What Users Say: One reviewer says, "This app is really something else. It's comparable to Mint or Level Money (RIP), but it gives a lot more insight and helpful guidance than those in my opinion.' Another writes, "Great app! Super useful for tracking all spending across multiple accounts, seeing ongoing subscriptions and keeping a detailed budget.'

How to Download: Free for iPhone and Android


Image credit: Qapital | Entrepreneur

What We Love: Qapital is a savings app specializing in IFTTT (if this then that), meaning users can set savings "rules" based on spending habits, location, day of the week and more. The team behind the app built it to drive behavioral change and help users spend money on things they actually wanted in the long term. For example, every time you spend less than $25 a week on coffee, or go to the gym, or make a purchase you've tagged as a "guilty pleasure" (like ordering takeout), you can set Qapital to save a certain amount for one of your longer-term savings goals. You can also tell the app to round up to the nearest dollar for every purchase you make and save the change.

What Users Say: One reviewer says, "I've been using this app to save for a trip with my mom to Italy. It's very easy to use, and totally customizable. You can use it with IFTTT and make automatic triggers for different actions, whenever you enter certain locations, or save for your rainy day fund whenever it rains.' Another writes, "This app makes it so easy to save money that I don't even realize I'm doing it!'

How to Download: Free for iPhone and Android


Image credit: Debitize | Entrepreneur

What We Love: It's too easy to spiral into credit card debt. That's probably why Americans kicked off 2018 owing more than $1 trillion in credit card debt for the first time in history. Debitize aims to help consumers take advantage of that credit -- and reap as many rewards as possible -- without paying the price later in interest. The app does this by acting as a middleman so you can treat your credit card like a debit card: Each time you swipe, it deducts what you've spent from your checking account balance, then pays off your credit card on your behalf. Since the purchase amount is immediately deducted from your account, you don't have to worry about racking up a revolving balance.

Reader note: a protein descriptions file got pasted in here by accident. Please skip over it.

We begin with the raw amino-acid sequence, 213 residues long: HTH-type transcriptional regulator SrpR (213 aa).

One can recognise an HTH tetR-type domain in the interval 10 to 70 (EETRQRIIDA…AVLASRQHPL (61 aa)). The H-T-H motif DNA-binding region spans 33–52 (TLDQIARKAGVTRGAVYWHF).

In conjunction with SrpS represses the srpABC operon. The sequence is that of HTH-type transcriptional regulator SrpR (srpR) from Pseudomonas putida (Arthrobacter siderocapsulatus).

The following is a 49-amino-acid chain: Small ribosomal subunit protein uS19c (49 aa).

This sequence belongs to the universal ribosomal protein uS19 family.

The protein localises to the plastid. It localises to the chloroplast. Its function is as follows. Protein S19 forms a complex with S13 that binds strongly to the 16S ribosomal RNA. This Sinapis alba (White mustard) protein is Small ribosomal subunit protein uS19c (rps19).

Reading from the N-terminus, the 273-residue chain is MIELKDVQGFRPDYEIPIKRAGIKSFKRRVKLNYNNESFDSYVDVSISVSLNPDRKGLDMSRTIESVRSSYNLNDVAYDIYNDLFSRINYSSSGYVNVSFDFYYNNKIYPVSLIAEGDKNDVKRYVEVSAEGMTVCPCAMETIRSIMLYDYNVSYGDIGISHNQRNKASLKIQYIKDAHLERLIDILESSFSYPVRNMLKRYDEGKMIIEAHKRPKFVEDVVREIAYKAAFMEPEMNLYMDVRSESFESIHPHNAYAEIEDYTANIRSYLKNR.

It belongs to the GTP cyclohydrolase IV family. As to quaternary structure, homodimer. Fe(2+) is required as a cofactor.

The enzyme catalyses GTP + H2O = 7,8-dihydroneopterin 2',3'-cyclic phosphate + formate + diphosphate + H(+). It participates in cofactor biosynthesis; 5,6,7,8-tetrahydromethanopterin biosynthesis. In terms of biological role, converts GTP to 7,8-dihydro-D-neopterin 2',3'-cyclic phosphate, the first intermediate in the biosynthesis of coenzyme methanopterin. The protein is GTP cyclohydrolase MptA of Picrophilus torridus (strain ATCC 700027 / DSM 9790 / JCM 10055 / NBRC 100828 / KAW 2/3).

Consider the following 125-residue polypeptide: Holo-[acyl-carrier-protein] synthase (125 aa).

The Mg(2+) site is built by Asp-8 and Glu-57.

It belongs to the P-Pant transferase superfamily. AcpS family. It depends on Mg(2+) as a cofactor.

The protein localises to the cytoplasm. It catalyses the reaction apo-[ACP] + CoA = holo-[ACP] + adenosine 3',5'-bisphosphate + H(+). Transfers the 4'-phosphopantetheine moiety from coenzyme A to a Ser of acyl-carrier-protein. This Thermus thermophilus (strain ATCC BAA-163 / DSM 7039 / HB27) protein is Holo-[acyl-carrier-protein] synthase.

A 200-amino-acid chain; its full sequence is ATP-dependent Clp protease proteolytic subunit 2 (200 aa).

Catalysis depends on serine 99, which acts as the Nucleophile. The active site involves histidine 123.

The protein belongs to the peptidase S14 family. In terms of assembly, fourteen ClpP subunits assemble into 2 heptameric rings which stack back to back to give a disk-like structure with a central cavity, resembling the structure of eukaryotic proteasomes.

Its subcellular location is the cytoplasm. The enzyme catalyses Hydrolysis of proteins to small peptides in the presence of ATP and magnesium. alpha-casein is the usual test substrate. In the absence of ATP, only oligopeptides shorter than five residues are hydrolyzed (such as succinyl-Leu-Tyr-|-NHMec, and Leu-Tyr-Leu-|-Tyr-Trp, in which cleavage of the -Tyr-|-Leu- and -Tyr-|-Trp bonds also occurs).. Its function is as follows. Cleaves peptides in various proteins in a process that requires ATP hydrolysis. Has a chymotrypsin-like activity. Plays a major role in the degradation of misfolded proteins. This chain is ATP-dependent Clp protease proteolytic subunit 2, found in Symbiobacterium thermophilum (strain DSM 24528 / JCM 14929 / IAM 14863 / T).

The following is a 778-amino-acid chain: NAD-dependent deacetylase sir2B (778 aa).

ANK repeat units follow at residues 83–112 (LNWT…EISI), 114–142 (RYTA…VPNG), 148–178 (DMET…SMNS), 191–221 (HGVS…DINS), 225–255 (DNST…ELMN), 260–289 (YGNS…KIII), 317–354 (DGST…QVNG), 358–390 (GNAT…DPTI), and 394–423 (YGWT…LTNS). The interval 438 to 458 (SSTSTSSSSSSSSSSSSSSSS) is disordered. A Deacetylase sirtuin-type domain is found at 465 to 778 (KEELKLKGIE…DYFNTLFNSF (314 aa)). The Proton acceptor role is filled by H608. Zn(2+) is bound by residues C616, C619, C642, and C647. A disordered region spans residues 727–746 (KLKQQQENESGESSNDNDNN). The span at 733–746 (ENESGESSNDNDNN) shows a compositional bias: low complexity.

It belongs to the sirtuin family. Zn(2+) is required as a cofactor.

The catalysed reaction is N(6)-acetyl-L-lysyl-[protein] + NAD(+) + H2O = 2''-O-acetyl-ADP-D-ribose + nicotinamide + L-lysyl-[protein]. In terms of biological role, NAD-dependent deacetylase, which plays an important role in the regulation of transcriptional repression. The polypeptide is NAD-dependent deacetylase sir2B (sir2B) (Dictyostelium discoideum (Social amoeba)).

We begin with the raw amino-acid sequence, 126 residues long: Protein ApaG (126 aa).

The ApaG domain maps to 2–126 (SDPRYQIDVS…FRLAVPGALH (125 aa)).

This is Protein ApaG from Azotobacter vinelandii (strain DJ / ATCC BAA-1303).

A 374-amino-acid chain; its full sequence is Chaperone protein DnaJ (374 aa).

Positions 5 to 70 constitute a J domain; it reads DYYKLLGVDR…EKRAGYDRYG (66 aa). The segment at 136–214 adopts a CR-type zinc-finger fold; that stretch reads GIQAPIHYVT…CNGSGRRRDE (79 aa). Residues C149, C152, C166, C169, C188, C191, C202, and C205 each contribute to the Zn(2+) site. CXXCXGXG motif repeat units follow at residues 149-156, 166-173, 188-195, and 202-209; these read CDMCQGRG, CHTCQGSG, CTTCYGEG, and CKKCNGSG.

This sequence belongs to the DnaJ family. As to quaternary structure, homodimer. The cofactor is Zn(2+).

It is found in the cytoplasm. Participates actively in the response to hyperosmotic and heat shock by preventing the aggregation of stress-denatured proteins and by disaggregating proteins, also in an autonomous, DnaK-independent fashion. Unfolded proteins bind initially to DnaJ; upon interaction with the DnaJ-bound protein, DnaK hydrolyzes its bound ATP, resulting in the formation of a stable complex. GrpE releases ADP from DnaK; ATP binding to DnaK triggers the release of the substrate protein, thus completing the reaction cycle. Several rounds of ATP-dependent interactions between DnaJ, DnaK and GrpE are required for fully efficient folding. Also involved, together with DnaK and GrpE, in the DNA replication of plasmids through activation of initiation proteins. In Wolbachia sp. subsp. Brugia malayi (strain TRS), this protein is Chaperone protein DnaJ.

What Users Say: One reviewer says, "I have never been disciplined with money, and every time I would use a credit card for rewards, I would end up paying interest for not being able to pay off full balance -- this solves it. In the first three weeks I've received $65 in rewards with no extra debt!' Another writes, "This app helps curb you from yourself.'

How to Download: Free for iPhone
Hayden Field

Entrepreneur Staff

Associate Editor

Hayden Field is an associate editor at Entrepreneur. She covers technology, business and science. Her work has also appeared in Fortune Magazine, Mashable, Refinery29 and others.